(Meredith) -- Alabama lawmakers have passed a bill that would allow courts to order convicted sex offenders to undergo chemical castration.
The punishment would apply to those convicted of a sex crime against children under the age of 13. The convicted sex offender would be castrated before leaving prison.
The bill passed in the Alabama House and Senate and was delivered to Gov. Kay Ivey on May 31. It is still waiting for her to sign it into law.
With chemical castration, a person is given drugs to reduce the amount of testosterone produced in the body and thus aims to lower sex drive and sexual urges. Unlike surgical castration, chemical castration does not remove organs, nor is it a form of sterilization.
The process can also be used as a form of treatment for prostate cancer, when it is typically referred to as androgen deprivation therapy.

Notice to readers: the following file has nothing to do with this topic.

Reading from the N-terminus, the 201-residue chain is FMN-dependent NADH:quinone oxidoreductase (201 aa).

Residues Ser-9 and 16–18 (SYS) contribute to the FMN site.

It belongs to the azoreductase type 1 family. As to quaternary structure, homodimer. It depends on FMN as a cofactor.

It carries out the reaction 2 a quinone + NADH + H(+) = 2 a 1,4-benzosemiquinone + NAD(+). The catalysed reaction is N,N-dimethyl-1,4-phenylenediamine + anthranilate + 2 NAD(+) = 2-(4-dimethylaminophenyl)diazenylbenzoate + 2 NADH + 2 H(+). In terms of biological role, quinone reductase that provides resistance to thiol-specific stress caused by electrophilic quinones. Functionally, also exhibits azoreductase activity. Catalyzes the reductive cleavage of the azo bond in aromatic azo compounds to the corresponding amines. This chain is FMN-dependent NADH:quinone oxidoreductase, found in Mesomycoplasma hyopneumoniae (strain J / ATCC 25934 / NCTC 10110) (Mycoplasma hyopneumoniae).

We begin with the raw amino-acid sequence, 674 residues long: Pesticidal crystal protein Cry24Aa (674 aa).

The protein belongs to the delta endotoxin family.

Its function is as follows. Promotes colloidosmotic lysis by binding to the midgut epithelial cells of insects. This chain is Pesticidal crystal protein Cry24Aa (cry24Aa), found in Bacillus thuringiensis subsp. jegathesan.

According to the New York Times, countries such as Indonesia, Australia, Russia and South Korea use chemical castration as a punishment for convicted sex offenders and pedophiles, in many cases in exchange for more lenient prison sentences.
According to the Connecticut General Assembly, 8 states already allow chemical or surgical castration of sex offenders, including California, Florida, Georgia, Louisiana, Montana, Oregon, Texas and Wisconsin.